This ongoing federal investment in healthcare is providing provinces and territories with the financial predictability and flexibility they need to respond to the priorities and pressures within their jurisdictions.
In addition of course, federal support for health research through the CIHR as well as targeted investments in areas such as mental health, cancer prevention, and patient safety are helping to improve the accessibility and quality of health care for Canadians.
But to build on the record transfers and the targeted investments I just mentioned, we're also taking a number of other measures to improve the health of Canadians and reduce pressure on the health care system. To date we've leveraged over $27 million in private sector investments to advance healthy living partnerships. I'm very pleased with the momentum we've seen across Canada.
Last year we launched the play exchange, in collaboration with Canadian Tire, LIFT Philanthropy Partners, and the CBC, to find the best ideas that would encourage Canadians to live healthier and active lives. We announced the winning idea in January: the Canadian Cancer Society of Quebec and their idea called “trottibus”, which is a walking school bus. This is an innovative program that gives elementary schoolchildren a safe and fun way to get to school while being active. Trottibus is going to receive $1 million in funding from the federal government to launch their great idea across the country.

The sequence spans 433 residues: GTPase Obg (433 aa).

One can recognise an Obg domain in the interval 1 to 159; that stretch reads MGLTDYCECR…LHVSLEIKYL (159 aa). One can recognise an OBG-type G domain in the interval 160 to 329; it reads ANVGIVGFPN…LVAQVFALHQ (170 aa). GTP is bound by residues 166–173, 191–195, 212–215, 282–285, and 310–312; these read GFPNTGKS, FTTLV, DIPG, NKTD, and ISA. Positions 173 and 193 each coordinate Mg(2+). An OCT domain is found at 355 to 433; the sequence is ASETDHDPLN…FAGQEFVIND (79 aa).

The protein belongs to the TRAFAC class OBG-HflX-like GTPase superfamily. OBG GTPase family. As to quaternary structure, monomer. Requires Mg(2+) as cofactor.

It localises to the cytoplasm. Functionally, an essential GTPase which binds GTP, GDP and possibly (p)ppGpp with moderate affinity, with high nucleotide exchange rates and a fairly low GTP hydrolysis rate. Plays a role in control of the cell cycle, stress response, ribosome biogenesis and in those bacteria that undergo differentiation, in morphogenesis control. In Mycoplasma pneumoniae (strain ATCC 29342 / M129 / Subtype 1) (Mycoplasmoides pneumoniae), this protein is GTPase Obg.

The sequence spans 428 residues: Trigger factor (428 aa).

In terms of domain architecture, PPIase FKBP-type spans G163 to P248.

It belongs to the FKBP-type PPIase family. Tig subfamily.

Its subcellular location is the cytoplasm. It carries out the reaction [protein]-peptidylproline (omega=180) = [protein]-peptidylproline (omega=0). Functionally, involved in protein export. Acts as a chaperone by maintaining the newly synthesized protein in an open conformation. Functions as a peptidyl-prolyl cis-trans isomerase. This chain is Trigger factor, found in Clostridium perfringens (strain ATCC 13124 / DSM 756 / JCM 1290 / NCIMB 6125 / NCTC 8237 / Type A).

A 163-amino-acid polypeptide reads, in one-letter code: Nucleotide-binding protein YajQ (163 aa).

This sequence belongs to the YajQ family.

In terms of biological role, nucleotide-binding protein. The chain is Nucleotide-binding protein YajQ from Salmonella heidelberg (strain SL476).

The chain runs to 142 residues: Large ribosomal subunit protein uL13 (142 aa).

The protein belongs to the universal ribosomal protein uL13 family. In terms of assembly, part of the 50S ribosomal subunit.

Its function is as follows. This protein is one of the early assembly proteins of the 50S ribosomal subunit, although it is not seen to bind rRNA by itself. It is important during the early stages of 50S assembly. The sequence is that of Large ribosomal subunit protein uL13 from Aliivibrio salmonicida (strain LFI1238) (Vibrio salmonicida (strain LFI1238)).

Other social innovation projects are encouraging all children to get active early in life so that we can make some real headway in terms of preventing chronic diseases, obesity, and other health issues. We're also supporting health care innovation through investments from the Canadian Institutes of Health Research. In fact our government now is the single-largest contributor to health research in Canada, investing roughly $1 billion every year.
Since its launch in 2011, the strategy for patient-oriented research has been working to bring improvements from the latest research straight to the bedsides of patients. I was pleased to see that budget 2015 provided additional funds so that we can build on this success, including an important partnership with the Canadian Foundation for Healthcare Improvement.
Canadians benefit from a health system that provides access to high-quality care and supports good health outcomes, but we can't afford to be complacent in the face of an aging society, changing technology, and new economic and fiscal realities. That is why we have been committed to supporting innovation that improves the quality and affordability of health care.
As you know, the advisory panel on health care innovation that I launched last June has spent the last 10 months exploring the top areas of innovation in Canada and abroad with the goal of identifying how the federal government can support those ideas that hold the greatest promise. The panel has now met with more than 500 individuals including patients, families, business leaders, economists, and researchers. As we speak, the panel is busy analyzing what they've heard, and I look forward to receiving their final report in June.